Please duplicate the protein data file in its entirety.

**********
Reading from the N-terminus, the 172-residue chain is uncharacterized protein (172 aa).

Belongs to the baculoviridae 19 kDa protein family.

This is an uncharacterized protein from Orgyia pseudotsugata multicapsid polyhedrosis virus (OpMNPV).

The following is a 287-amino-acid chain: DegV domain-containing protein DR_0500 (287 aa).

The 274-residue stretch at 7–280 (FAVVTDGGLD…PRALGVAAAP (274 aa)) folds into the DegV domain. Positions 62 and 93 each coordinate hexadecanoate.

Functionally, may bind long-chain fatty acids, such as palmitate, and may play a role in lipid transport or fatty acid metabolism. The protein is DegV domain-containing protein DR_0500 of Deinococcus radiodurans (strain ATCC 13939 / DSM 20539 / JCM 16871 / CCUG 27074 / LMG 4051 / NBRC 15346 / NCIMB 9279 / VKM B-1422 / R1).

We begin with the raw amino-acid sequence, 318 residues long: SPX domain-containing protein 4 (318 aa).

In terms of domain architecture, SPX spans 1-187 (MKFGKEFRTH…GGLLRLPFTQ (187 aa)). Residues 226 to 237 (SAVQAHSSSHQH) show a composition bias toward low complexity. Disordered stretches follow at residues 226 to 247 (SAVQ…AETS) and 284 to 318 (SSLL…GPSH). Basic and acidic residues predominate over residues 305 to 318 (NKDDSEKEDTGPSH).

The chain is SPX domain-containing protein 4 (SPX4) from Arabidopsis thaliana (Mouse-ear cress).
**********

Reading from the N-terminus, the 172-residue chain is uncharacterized protein (172 aa).

Belongs to the baculoviridae 19 kDa protein family.

This is an uncharacterized protein from Orgyia pseudotsugata multicapsid polyhedrosis virus (OpMNPV).

The following is a 287-amino-acid chain: DegV domain-containing protein DR_0500 (287 aa).

The 274-residue stretch at 7–280 (FAVVTDGGLD…PRALGVAAAP (274 aa)) folds into the DegV domain. Positions 62 and 93 each coordinate hexadecanoate.

Functionally, may bind long-chain fatty acids, such as palmitate, and may play a role in lipid transport or fatty acid metabolism. The protein is DegV domain-containing protein DR_0500 of Deinococcus radiodurans (strain ATCC 13939 / DSM 20539 / JCM 16871 / CCUG 27074 / LMG 4051 / NBRC 15346 / NCIMB 9279 / VKM B-1422 / R1).

We begin with the raw amino-acid sequence, 318 residues long: SPX domain-containing protein 4 (318 aa).

In terms of domain architecture, SPX spans 1-187 (MKFGKEFRTH…GGLLRLPFTQ (187 aa)). Residues 226 to 237 (SAVQAHSSSHQH) show a composition bias toward low complexity. Disordered stretches follow at residues 226 to 247 (SAVQ…AETS) and 284 to 318 (SSLL…GPSH). Basic and acidic residues predominate over residues 305 to 318 (NKDDSEKEDTGPSH).

The chain is SPX domain-containing protein 4 (SPX4) from Arabidopsis thaliana (Mouse-ear cress).